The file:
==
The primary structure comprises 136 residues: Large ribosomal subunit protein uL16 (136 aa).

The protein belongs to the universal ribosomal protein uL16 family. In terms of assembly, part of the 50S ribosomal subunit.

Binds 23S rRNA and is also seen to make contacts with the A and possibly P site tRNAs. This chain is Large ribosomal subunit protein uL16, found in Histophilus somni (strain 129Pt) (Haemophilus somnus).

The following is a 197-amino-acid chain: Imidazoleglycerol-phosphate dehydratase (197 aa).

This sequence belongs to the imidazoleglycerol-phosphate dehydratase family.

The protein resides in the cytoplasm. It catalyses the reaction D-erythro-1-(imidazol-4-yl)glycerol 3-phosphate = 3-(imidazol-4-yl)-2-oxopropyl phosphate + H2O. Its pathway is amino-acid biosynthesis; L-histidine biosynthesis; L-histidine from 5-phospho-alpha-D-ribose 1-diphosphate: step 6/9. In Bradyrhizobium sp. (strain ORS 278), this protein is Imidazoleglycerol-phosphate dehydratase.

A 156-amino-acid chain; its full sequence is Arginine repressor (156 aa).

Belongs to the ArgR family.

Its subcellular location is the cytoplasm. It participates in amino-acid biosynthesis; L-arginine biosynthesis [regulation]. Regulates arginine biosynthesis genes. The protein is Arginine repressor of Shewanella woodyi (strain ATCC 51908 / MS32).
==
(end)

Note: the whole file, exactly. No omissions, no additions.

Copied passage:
The primary structure comprises 136 residues: Large ribosomal subunit protein uL16 (136 aa).

The protein belongs to the universal ribosomal protein uL16 family. In terms of assembly, part of the 50S ribosomal subunit.

Binds 23S rRNA and is also seen to make contacts with the A and possibly P site tRNAs. This chain is Large ribosomal subunit protein uL16, found in Histophilus somni (strain 129Pt) (Haemophilus somnus).

The following is a 197-amino-acid chain: Imidazoleglycerol-phosphate dehydratase (197 aa).

This sequence belongs to the imidazoleglycerol-phosphate dehydratase family.

The protein resides in the cytoplasm. It catalyses the reaction D-erythro-1-(imidazol-4-yl)glycerol 3-phosphate = 3-(imidazol-4-yl)-2-oxopropyl phosphate + H2O. Its pathway is amino-acid biosynthesis; L-histidine biosynthesis; L-histidine from 5-phospho-alpha-D-ribose 1-diphosphate: step 6/9. In Bradyrhizobium sp. (strain ORS 278), this protein is Imidazoleglycerol-phosphate dehydratase.

A 156-amino-acid chain; its full sequence is Arginine repressor (156 aa).

Belongs to the ArgR family.

Its subcellular location is the cytoplasm. It participates in amino-acid biosynthesis; L-arginine biosynthesis [regulation]. Regulates arginine biosynthesis genes. The protein is Arginine repressor of Shewanella woodyi (strain ATCC 51908 / MS32).